Short summary - Van den vos Reynaerde - Willem die Madoc maecte

French literature summaries - 2021

Short summary - Van den vos Reynaerde
Willem die Madoc maecte

The Lion King of Beasts Noble is hosting a reception on the occasion of the Ascension. All animals are invited. Only the rascal Fox dared not to appear at the royal feast. The wolf Isengrin submits a complaint to the lion against the Fox, his old enemy: a swindler raped the wolf's wife Gryzenta. Noble arranges a trial. He decides to give the Fox a chance to improve and instead of severe punishment orders Isengrin to conclude a peace treaty with the Fox.
At this moment, the animals see the funeral procession: a rooster and chickens are carrying a chicken torn to pieces by the Fox on a stretcher. They fall at Noble's feet, begging him to punish the villain. The angry lion orders the bear Biryuk to find the Fox and deliver it to the palace. But the cunning rascal manages to bend him too: he lures the honey lover to the bee hive, and the clumsy Biryuk gets stuck in the hollow of an oak tree. The forester, seeing the bear, calls the people. Barely alive, downtrodden with sticks, the poor man returns to Noble. Leo is angry. He instructs the cat Tyber to deliver the villain. Not daring to disobey the order of the lord, he goes to the Fox. He decides to lure the criminal into the palace with cunning and flattering speeches. But this time, too, the clever slicker puffs up the royal envoy. He invites him to go hunting together - to the priest's barn, where there are many mice, and to the chicken coop. The cat falls into the trap.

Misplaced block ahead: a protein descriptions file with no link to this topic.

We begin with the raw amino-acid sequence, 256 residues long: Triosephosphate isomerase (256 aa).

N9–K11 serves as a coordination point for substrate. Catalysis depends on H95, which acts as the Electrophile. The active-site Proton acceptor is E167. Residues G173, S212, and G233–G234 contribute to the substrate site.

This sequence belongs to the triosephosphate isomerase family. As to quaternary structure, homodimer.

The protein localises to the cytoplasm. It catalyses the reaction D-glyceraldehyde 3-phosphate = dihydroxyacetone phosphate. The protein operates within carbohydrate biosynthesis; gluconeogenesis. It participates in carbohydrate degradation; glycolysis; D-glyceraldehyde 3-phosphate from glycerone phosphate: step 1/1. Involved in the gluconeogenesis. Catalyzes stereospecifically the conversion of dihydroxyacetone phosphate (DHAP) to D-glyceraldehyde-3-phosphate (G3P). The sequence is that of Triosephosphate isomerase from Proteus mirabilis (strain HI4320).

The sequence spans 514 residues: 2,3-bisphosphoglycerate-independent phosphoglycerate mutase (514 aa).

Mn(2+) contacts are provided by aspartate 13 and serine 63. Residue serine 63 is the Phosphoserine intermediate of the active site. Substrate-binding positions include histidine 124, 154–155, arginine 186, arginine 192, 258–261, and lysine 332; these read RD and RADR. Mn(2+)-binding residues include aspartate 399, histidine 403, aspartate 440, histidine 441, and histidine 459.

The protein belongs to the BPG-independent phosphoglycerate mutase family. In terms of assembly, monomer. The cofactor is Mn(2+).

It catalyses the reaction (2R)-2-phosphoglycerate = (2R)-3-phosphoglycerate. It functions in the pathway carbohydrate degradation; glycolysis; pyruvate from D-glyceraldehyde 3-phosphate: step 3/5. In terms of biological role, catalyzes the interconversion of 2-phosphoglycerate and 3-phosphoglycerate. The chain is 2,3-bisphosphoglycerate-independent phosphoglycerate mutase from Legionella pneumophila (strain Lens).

The enraged lion decides to go to war against the criminal. The animals go on a hike. Approaching the fortress where the Fox disappeared, they understand that it is not so easy to overcome the stone walls. But, seized with a thirst for revenge, the beasts still camp around the castle. All day long they storm the fortress, but all their efforts are in vain.
The animals, having lost all hope of taking the fortress, go to bed. In the meantime, the fox, having slowly got out of the castle, decides to take revenge on the enemies. He ties the tails and paws of the sleeping trees to the tree trunks and lies down next to the queen's side. Waking up, the frightened lioness raises a cry. The animals, seeing the Fox, try to rise, but cannot budge. Slug Slow, deciding to free everyone, in the heat of the moment chops off their tails and paws. The fox is already ready to run away, but at the last moment Slow manages to grab the scoundrel. Finally, the Fox is captured.
The Noble pronounces a cruel but fair sentence - to execute a liar and a villain. The wife and sons of the Fox, having learned that he was threatened with imminent death, implore Vladyka to have mercy on the criminal, offering in return a rich ransom. In the end, the lion agrees to forgive the Fox, but on condition that he abandons his impudent antics. The delighted Fox hides as soon as the rope is removed from his neck. But it turns out that in the crush and confusion Fox committed another crime - he crushed a mouse. And his trace is gone. Noble orders everyone who sees the criminal, without waiting for the trial, to deal with him on the spot.